Caixin
Nov 23, 2021 05:21 PM
CHINA

China’s Birth Rate Falls to Four-Decade Low

The data were revealed as China is grappling with a shrinking labor force and rapidly aging population, major challenges for its future economic growth. Photo: VCG
The data were revealed as China is grappling with a shrinking labor force and rapidly aging population, major challenges for its future economic growth. Photo: VCG

China’s birth rate fell to its lowest point in more than four decades last year, according to official data published by the National Bureau of Statistics.

The birth rate stood at 8.52 per 1,000 people in 2020, down from 10.41 in 2019, according to the China Statistical Yearbook 2021. That’s the first time the figure has dropped below 10 since 1978.

The seventh national census shows that China registered 12 million newborn babies in 2020, with a lower-than-expected fertility rate of 1.3 for women of childbearing age.

The country’s natural population growth rate — the birth rate minus the death rate — was 1.45 per 1,000 people, also the lowest in 43 years, the yearbook shows.

The data were revealed as China is grappling with a shrinking labor force and rapidly aging population, major challenges for its future economic growth. In May, the country announced a major policy shift to allow all couples to have three children.

Yuan Xin, vice president of the China Population Association, told the health news outlet 8am Health Insight that China’s net population growth — the number of births minus the number of deaths — was 2.04 million last year. In a nation with 1.4 billion residents, that number can be considered close to zero, Yuan said.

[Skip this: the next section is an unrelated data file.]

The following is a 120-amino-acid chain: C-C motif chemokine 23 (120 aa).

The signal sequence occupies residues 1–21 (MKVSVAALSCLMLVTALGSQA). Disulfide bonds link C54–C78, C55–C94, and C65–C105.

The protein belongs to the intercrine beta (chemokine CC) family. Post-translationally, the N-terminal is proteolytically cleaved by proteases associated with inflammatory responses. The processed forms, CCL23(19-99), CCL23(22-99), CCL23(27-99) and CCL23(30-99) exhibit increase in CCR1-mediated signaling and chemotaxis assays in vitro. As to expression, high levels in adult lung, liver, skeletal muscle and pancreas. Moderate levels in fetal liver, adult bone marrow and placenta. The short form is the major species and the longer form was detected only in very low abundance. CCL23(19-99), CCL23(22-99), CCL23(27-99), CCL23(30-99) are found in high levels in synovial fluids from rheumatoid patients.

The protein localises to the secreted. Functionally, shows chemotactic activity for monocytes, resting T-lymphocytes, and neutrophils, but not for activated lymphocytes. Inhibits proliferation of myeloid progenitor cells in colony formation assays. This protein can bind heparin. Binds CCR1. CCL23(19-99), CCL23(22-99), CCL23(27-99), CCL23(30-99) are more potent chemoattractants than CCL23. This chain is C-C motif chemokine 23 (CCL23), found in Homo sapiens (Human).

He warned that China is expected to enter a period of negative population growth, in which it has more deaths than births, in the next one or two years.

Authorities have rolled out various supportive measures to encourage more births, including tax deductions and cash payouts. Some of the main reasons Chinese couples are choosing to have fewer children are high childrearing and education costs as well as the potential negative impact on women’s career prospects.

Although the gender gap is shrinking in China’s workplaces, women still carry most of the burden of housework and childcare and face “huge challenges” in balancing their work and family life, Health Insight quoted Jin Yongai, an associate professor at the School of Sociology and Population Studies at Beijing’s Renmin University, as saying.

According to researchers cited by Health Insight, Chinese women earn 7% less in wages for every child they have.

About 8.14 million couples got married in 2020, down from 9.27 million a year earlier, according to the yearbook.

Contact reporter Wang Xintong (xintongwang@caixin.com) and editor Joshua Dummer (joshuadummer@caixin.com)

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